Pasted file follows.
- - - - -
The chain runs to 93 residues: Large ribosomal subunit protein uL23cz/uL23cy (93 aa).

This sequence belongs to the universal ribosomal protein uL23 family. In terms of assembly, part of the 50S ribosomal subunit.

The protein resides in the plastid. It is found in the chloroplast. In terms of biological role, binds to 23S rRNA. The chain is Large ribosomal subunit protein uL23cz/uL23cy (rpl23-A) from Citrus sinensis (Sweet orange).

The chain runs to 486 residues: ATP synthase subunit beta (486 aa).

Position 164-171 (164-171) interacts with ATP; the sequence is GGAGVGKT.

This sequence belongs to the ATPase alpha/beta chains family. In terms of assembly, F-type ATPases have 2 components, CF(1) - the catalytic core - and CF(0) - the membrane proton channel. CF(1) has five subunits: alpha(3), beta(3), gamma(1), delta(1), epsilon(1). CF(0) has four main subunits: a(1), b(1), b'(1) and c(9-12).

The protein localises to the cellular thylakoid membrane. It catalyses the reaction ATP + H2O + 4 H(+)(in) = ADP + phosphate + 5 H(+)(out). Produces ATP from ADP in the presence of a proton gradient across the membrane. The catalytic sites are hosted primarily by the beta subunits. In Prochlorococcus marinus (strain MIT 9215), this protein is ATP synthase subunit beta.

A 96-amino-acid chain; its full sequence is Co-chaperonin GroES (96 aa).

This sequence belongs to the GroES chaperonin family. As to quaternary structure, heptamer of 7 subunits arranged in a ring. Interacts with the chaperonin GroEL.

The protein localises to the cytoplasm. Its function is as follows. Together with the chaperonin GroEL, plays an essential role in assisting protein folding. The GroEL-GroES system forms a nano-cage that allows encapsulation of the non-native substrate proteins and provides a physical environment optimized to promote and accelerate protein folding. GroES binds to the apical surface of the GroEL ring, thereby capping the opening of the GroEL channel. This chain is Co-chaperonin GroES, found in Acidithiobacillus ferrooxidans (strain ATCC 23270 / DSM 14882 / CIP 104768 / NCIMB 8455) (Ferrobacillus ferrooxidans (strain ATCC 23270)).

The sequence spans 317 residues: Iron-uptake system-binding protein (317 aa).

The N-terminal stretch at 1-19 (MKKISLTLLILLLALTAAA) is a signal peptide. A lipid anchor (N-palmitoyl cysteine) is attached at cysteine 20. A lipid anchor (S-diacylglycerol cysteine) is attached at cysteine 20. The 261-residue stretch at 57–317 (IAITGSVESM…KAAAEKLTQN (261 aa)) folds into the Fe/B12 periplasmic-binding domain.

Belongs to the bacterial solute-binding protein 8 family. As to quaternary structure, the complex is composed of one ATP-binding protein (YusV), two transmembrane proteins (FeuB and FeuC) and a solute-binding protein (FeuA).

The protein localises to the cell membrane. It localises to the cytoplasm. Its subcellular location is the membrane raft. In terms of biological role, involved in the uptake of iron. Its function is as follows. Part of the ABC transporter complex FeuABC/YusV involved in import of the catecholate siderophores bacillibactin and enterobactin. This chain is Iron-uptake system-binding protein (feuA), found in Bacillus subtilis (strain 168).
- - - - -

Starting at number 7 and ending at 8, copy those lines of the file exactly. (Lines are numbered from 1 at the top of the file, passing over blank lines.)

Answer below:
The protein localises to the cellular thylakoid membrane. It catalyses the reaction ATP + H2O + 4 H(+)(in) = ADP + phosphate + 5 H(+)(out). Produces ATP from ADP in the presence of a proton gradient across the membrane. The catalytic sites are hosted primarily by the beta subunits. In Prochlorococcus marinus (strain MIT 9215), this protein is ATP synthase subunit beta.

A 96-amino-acid chain; its full sequence is Co-chaperonin GroES (96 aa).